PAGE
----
Much has been written about huge roll-outs of GNU/Linux in education and government but most organizations are much smaller in size and have different problems. The schools where I worked were mostly smaller schools not part of a large school division with central IT management. In the real world there are many organization of similar size from a few PCs in a single office to a few buildings with a bunch of PCs in each. Such organizations may not be able to afford the labour of maintaining that other OS and GNU/Linux is an excellent choice.
Canonical, which ships Ubuntu/Linux, describes such an organization, the City Hall of Skalica, Slovakia. With 120 PCs running XP they were working hard just to keep up. They decided migration to “7” was too expensive because they would have to upgrade all the hardware. They chose Ubuntu and had an immediate pay-back, saving â‚¬25,000 per annum just on licensing and 70% reduction in IT costs altogether. Also, â€œWe were really surprised by how easily everyone adjusted to the new operating system. Weâ€™re talking about users who are between 25 and 50 yearsâ€™ old. Some of them are coming up to retirement age. They all made the transition with barely any support required from the IT team.â€ Whoah! That’s quite a different picture than the naysayers tell. It’s consistent with what I have seen. I have worked in schools where orientation sessions of ~1h or none at all were given to staff and once they found their browser, word-processor and printers, they were laughing. “It’s so fast.”, and “It’s just like XP.” were the kinds of comments that I hears. It’s a GUI folks, point and click.
Since they were new to GNU/Linux they chose to pay for an expensive centralized management system and still saved money. A few scripts and openSSH would have done the same for them. Typcially, in my schools, I would get Wake on LAN working and at my convenience start every machine in the building and upgrade the software without leaving my comfortable chair. Chuckle. No need for AD or anything like that if you know what you are doing.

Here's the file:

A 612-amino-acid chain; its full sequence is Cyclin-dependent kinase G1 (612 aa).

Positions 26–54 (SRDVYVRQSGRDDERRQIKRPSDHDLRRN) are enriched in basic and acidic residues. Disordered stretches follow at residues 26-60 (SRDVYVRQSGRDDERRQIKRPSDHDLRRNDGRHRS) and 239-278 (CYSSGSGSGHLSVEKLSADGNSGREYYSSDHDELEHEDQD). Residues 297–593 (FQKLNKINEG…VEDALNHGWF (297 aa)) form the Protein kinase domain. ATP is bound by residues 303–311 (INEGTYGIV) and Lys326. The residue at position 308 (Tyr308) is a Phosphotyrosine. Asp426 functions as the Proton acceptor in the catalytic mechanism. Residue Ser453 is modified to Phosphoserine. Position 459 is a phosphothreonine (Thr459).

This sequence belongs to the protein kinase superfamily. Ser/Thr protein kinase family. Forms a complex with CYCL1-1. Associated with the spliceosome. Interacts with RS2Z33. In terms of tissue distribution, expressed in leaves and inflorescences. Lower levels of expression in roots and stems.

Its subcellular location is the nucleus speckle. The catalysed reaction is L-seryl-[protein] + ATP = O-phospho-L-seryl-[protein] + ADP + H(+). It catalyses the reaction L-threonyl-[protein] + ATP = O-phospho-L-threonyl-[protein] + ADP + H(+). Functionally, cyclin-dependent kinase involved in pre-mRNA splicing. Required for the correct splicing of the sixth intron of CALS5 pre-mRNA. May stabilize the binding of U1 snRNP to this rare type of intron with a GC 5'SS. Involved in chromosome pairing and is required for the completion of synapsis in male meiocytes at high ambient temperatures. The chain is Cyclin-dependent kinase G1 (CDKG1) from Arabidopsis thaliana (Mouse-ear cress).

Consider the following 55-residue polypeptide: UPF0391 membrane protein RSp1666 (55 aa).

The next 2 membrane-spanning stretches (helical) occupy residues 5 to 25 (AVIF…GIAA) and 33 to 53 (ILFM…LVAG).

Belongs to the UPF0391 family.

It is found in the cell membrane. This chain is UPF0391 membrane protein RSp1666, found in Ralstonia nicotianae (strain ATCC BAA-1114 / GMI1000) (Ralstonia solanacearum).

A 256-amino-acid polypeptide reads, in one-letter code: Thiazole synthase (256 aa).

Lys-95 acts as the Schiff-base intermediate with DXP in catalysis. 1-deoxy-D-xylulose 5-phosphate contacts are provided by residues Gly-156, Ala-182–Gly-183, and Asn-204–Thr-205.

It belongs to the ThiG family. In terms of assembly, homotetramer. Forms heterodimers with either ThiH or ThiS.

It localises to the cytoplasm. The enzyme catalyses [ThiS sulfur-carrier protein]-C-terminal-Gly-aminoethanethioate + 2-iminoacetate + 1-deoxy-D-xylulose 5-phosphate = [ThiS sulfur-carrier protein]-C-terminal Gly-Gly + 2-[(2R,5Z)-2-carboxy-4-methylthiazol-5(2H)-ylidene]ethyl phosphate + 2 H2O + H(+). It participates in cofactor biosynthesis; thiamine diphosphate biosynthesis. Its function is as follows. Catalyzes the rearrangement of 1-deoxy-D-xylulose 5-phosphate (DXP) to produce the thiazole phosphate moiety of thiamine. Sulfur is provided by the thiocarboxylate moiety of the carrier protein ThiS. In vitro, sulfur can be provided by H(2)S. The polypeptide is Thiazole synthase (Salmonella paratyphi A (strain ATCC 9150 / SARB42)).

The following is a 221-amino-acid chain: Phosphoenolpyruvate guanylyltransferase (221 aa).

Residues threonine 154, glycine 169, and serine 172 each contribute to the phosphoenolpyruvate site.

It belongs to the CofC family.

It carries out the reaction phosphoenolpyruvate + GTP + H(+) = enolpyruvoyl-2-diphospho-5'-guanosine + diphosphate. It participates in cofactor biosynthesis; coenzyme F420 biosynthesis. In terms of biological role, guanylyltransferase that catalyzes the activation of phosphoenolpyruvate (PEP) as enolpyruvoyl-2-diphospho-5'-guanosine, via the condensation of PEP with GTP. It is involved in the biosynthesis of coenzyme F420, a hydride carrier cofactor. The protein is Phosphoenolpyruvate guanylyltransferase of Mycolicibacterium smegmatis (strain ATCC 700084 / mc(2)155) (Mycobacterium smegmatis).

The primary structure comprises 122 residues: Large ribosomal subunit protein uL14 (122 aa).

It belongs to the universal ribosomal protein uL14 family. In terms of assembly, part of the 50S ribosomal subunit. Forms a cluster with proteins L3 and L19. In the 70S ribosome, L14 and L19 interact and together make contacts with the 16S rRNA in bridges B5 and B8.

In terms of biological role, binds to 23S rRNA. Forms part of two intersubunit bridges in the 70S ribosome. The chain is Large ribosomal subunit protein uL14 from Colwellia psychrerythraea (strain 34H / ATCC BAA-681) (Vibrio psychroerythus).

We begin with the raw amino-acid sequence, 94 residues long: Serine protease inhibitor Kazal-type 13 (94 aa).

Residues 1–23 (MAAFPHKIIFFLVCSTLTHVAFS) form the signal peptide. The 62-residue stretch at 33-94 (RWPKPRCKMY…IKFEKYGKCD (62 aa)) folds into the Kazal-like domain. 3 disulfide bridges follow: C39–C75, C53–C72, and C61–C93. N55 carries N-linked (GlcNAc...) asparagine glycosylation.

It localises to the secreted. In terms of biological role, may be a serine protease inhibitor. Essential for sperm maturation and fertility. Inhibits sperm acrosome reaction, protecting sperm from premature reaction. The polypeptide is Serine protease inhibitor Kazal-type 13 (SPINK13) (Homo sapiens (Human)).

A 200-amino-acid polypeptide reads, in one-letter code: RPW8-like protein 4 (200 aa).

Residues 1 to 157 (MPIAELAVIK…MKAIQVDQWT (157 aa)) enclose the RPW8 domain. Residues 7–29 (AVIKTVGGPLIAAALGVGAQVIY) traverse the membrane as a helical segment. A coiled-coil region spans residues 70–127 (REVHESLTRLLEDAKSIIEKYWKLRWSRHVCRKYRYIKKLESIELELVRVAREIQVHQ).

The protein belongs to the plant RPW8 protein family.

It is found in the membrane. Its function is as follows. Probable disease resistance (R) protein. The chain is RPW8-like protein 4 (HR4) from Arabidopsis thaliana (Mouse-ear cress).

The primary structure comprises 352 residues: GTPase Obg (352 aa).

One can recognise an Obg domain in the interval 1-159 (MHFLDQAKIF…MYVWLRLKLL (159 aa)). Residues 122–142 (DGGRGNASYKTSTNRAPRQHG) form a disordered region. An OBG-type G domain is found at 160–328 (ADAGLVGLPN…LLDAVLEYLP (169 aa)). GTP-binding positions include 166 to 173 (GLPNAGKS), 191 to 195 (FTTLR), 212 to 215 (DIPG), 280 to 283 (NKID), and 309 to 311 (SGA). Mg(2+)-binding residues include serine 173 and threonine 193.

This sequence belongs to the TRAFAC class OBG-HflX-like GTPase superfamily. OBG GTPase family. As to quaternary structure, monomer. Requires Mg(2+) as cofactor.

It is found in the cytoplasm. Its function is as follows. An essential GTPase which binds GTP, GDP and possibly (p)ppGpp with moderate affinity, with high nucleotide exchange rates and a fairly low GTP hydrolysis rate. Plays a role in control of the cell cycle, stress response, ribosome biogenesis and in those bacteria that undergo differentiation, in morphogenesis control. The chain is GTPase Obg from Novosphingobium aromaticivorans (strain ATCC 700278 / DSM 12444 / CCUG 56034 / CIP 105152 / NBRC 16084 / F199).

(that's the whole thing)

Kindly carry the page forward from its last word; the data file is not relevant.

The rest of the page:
Skalica did its migration within a year. Munich took years to form a plan and years to execute the plan. That shows a huge advantage of small organizations. Since the organization is small the number of tasks needed doing and the interactions between those tasks has barely begun to be a problem of scale. Really, if one can set up BIOSes to boot over the LAN on wake on LAN and from the hard drive for normal booting (e.g. our old IBM machines), one can do a roll-out with an imaging system like CloneZilla or FlameThrower/SystemImager.
There was no angst about applications being unavailable or users finding things difficult. It was mostly smooth sailing for me. Decide to do it and get it done. I recommend Debian GNU/Linux because it works for you and not some corporation.